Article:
Wanting to increase her sense of vulnerability, Geoff faked a burglary when Yasmeen’s granddaughter, Alya, had friends round to the house late one night (which Geoff didn’t like). 

The friends were blamed for the burglary, leaving Alya feeling guilty, and later deciding that it was time for her to move out. This also gives Geoff the opportunity to install CCTV in Yasmeen’s house, meaning he could now check on her every move. 

Alya moving out also means he has more time and space to manipulate the relationship further, without worried relatives picking up on it. Alya has an uncomfortable gut feeling about Geoff, but finds it hard to put her finger on why. This is often the case in these types of manipulative relationships.

Geoff told Yasmeen he had saved money on her insurance, but ‘by accident’ gave the bank his details instead of hers for the refund. This made him appear ‘the hero’ but is in fact another way of him gaining control, as he is now in charge of her finances.

Geoff had also suggested that perhaps she shouldn’t still have photos of her dead son on display in her house. This understandably upset Yasmeen, so Geoff then took the opportunity to put a very large picture up of her son on the wall, getting him back into the good books. 

Geoff’s behaviour has become more extreme quite rapidly. He blames Yasmeen for apparent ‘slights’ towards him, leaving Yasmeen bewildered, and blaming herself.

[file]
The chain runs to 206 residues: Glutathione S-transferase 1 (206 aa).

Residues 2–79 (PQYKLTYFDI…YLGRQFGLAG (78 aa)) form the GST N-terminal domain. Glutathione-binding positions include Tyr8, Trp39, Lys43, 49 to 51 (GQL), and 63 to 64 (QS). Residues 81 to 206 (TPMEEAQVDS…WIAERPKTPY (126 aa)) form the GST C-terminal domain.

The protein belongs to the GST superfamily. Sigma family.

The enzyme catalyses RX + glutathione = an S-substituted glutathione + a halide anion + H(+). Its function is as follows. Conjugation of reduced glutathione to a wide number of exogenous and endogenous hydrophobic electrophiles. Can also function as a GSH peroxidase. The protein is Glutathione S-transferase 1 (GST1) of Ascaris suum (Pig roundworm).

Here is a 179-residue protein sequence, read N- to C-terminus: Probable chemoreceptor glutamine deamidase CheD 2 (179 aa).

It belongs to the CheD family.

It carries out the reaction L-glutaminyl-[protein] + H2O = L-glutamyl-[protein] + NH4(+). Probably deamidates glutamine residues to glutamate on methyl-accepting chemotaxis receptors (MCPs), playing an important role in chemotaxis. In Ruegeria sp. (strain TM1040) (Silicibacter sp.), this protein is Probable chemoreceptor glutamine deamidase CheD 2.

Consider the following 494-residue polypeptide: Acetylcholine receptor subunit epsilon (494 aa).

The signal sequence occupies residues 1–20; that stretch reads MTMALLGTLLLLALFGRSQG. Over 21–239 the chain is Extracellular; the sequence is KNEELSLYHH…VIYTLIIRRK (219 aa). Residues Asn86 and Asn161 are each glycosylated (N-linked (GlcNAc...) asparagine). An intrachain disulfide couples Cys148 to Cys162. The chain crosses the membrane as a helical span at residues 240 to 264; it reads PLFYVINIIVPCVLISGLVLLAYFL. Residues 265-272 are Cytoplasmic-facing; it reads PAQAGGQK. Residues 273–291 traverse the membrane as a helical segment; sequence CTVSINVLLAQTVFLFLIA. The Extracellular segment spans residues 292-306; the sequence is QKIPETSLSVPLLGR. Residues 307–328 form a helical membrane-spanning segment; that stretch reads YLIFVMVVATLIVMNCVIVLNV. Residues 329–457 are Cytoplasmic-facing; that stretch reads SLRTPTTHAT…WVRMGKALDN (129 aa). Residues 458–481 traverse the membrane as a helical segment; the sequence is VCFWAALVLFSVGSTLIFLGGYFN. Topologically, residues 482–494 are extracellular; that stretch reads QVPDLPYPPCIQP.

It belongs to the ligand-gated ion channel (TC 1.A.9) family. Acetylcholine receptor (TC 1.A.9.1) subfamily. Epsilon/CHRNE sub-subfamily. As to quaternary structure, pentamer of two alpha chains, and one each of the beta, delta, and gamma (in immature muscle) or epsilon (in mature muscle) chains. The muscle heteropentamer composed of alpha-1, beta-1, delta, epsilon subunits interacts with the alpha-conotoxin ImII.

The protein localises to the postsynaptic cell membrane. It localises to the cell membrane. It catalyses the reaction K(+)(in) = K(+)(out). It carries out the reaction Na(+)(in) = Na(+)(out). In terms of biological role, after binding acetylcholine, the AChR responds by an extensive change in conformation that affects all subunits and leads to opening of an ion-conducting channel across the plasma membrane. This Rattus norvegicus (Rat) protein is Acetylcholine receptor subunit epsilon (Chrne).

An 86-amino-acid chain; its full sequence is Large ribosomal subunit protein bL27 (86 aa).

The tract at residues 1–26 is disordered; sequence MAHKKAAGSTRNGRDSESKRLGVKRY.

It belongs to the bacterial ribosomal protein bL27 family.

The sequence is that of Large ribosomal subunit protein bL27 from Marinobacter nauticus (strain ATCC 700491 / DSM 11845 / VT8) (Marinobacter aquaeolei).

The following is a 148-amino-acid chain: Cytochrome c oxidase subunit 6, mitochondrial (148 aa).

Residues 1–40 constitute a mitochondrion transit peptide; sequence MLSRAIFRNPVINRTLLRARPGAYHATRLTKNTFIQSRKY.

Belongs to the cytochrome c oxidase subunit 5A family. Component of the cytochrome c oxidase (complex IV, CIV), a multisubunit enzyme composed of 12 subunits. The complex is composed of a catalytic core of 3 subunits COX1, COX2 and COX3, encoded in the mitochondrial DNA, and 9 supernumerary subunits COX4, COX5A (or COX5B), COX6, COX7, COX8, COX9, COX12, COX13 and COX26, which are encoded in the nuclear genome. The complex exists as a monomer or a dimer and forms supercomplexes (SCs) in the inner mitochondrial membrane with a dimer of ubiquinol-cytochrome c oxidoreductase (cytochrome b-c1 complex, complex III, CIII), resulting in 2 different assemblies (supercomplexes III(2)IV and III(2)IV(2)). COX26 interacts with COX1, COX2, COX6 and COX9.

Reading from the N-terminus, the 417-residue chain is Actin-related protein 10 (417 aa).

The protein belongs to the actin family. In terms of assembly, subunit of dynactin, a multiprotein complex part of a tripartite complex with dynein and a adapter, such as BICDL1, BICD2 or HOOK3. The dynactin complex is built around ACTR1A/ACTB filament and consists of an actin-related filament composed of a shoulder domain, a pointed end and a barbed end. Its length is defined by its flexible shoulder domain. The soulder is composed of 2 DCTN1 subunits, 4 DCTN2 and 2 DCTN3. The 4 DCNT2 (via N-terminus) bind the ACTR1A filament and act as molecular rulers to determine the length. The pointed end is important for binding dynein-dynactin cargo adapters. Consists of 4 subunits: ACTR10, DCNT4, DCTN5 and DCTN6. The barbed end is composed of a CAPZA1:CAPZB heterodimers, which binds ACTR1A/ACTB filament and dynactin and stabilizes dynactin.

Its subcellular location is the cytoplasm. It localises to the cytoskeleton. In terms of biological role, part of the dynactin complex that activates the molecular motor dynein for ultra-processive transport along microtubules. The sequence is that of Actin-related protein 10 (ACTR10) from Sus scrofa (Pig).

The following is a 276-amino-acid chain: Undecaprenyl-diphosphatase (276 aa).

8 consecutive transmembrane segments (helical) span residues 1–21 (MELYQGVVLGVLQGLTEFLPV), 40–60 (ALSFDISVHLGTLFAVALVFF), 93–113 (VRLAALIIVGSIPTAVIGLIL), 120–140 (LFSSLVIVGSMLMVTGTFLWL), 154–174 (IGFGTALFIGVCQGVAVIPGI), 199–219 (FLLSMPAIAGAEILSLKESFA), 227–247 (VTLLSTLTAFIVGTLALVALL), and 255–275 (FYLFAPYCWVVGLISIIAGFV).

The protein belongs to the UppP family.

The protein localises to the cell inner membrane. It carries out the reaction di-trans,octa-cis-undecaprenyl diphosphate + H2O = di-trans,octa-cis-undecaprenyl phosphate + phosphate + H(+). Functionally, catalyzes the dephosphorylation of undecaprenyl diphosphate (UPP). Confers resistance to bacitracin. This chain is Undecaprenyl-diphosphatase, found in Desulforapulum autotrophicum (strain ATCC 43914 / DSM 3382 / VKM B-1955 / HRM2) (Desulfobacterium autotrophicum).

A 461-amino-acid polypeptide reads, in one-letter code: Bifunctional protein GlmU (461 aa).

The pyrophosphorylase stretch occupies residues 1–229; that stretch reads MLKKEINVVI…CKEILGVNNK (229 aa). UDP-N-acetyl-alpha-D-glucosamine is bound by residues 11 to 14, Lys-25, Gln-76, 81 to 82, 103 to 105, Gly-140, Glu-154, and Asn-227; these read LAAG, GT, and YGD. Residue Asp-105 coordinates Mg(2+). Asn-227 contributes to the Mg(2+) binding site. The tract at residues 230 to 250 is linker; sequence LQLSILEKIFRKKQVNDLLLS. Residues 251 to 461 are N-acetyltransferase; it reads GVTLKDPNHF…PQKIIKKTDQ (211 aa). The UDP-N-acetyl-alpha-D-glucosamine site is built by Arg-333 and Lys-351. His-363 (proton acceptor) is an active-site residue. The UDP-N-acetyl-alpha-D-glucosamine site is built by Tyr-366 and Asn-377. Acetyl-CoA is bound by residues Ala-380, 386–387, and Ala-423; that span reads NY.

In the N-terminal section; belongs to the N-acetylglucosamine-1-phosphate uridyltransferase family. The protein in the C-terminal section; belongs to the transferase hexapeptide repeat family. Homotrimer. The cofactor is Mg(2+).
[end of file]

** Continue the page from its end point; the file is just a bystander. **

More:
Because he is so ‘hurt’ by her ‘lack of sensitivity’, he leaves and moves out, leaving one of the CCTV cameras hidden in the house. That way he can continue to keep an eye on her.

His behaviour plummets even further when he tells her he is suffering from a terminal illness, in order to keep where he wants her – hanging on to his every word, and feeling frantic whilst he seemingly savours the impact his words and actions are having on her.

Statistics on Coercive Control

  • The Crown Prosecution Service Case information system recorded 960 offences of coercive and controlling behaviour where a prosecution commenced at magistrates’ courts in the year ending March 2018. This is a three-fold increase from 309 in the year ending March 2017 (ONS, 2018). 97% of defendants prosecuted for coercive and controlling behaviour in the year ending December 2017 were male (ONS, 2018).
  • Analysis of Merseyside Police domestic abuse data found that 95% of coercive control victims were women and 74% of perpetrators were men. 76% of coercive control cases happened within an intimate partner context.  The study found that common abusive behaviours used in coercive control included “…use of technology (such as phone trackers, controlling social media usage, barrage of text messages or monitoring phone usage), sexual coercion, monitoring behaviours, isolation, threats, financial abuse, deprivation (depriving access to support) and physical violence (63% of coercive control cases featured reports of physical violence).” (Barlow et al, 2018)
  • One study found that 95 out of 100 domestic abuse survivors reported experiencing coercive control. (Kelly et al, 2014)
  • Another study found that women are far more likely than men to be victims of abuse that involves ongoing degradation and frightening threats – two key elements of coercive control. (Myhill, 2015)
These storylines effectively highlight the many different ways someone can have their natural defences and self-esteem gradually broken down over time, in order to meet the other person’s unhealthy needs.

The following organisations can provide support and further information and support on Coercive Control;

Laura Griffiths

Counsellor

Laura holds a Masters Degree in Counselling, and offers a wealth of experience of counselling both staff and private clients, and believes passionately in the positive difference that counselling can make to people’s lives, both personally and professionally.